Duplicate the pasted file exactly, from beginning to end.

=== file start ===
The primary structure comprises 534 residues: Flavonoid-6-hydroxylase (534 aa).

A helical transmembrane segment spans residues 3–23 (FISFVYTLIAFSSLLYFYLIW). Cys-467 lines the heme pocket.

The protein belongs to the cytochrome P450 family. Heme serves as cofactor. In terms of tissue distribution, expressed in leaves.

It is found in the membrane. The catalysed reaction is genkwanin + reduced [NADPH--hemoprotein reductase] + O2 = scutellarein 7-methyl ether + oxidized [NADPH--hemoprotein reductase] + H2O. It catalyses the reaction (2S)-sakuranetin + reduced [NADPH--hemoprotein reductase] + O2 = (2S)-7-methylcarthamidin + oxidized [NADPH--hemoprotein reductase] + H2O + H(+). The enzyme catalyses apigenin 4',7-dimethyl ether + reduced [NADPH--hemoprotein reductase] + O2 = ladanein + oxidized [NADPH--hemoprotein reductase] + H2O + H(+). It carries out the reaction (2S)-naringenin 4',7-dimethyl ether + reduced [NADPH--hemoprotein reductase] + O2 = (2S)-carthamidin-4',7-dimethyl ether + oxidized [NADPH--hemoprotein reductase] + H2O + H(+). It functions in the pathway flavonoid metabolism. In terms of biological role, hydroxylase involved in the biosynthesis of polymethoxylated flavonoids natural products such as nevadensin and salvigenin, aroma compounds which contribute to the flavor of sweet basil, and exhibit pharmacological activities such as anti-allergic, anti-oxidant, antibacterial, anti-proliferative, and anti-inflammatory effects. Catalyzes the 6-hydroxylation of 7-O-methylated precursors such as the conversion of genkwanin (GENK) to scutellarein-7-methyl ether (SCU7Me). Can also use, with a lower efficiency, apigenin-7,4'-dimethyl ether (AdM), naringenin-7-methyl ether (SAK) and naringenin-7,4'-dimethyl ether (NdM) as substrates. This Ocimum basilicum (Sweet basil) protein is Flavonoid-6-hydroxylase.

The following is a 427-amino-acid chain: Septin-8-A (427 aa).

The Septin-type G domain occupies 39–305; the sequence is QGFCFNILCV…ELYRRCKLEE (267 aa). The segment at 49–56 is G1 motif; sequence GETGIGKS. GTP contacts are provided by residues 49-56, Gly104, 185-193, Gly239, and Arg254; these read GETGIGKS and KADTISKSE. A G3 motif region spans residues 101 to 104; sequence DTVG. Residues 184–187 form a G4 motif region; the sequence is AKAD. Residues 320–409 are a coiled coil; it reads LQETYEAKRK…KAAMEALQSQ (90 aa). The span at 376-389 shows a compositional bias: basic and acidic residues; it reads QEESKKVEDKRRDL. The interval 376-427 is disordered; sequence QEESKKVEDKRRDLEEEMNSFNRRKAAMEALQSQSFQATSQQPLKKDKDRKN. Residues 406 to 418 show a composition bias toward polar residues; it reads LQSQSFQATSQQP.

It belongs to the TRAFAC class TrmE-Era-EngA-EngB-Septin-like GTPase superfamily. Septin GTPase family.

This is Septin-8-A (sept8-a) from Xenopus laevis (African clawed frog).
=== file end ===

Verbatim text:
The primary structure comprises 534 residues: Flavonoid-6-hydroxylase (534 aa).

A helical transmembrane segment spans residues 3–23 (FISFVYTLIAFSSLLYFYLIW). Cys-467 lines the heme pocket.

The protein belongs to the cytochrome P450 family. Heme serves as cofactor. In terms of tissue distribution, expressed in leaves.

It is found in the membrane. The catalysed reaction is genkwanin + reduced [NADPH--hemoprotein reductase] + O2 = scutellarein 7-methyl ether + oxidized [NADPH--hemoprotein reductase] + H2O. It catalyses the reaction (2S)-sakuranetin + reduced [NADPH--hemoprotein reductase] + O2 = (2S)-7-methylcarthamidin + oxidized [NADPH--hemoprotein reductase] + H2O + H(+). The enzyme catalyses apigenin 4',7-dimethyl ether + reduced [NADPH--hemoprotein reductase] + O2 = ladanein + oxidized [NADPH--hemoprotein reductase] + H2O + H(+). It carries out the reaction (2S)-naringenin 4',7-dimethyl ether + reduced [NADPH--hemoprotein reductase] + O2 = (2S)-carthamidin-4',7-dimethyl ether + oxidized [NADPH--hemoprotein reductase] + H2O + H(+). It functions in the pathway flavonoid metabolism. In terms of biological role, hydroxylase involved in the biosynthesis of polymethoxylated flavonoids natural products such as nevadensin and salvigenin, aroma compounds which contribute to the flavor of sweet basil, and exhibit pharmacological activities such as anti-allergic, anti-oxidant, antibacterial, anti-proliferative, and anti-inflammatory effects. Catalyzes the 6-hydroxylation of 7-O-methylated precursors such as the conversion of genkwanin (GENK) to scutellarein-7-methyl ether (SCU7Me). Can also use, with a lower efficiency, apigenin-7,4'-dimethyl ether (AdM), naringenin-7-methyl ether (SAK) and naringenin-7,4'-dimethyl ether (NdM) as substrates. This Ocimum basilicum (Sweet basil) protein is Flavonoid-6-hydroxylase.

The following is a 427-amino-acid chain: Septin-8-A (427 aa).

The Septin-type G domain occupies 39–305; the sequence is QGFCFNILCV…ELYRRCKLEE (267 aa). The segment at 49–56 is G1 motif; sequence GETGIGKS. GTP contacts are provided by residues 49-56, Gly104, 185-193, Gly239, and Arg254; these read GETGIGKS and KADTISKSE. A G3 motif region spans residues 101 to 104; sequence DTVG. Residues 184–187 form a G4 motif region; the sequence is AKAD. Residues 320–409 are a coiled coil; it reads LQETYEAKRK…KAAMEALQSQ (90 aa). The span at 376-389 shows a compositional bias: basic and acidic residues; it reads QEESKKVEDKRRDL. The interval 376-427 is disordered; sequence QEESKKVEDKRRDLEEEMNSFNRRKAAMEALQSQSFQATSQQPLKKDKDRKN. Residues 406 to 418 show a composition bias toward polar residues; it reads LQSQSFQATSQQP.

It belongs to the TRAFAC class TrmE-Era-EngA-EngB-Septin-like GTPase superfamily. Septin GTPase family.

This is Septin-8-A (sept8-a) from Xenopus laevis (African clawed frog).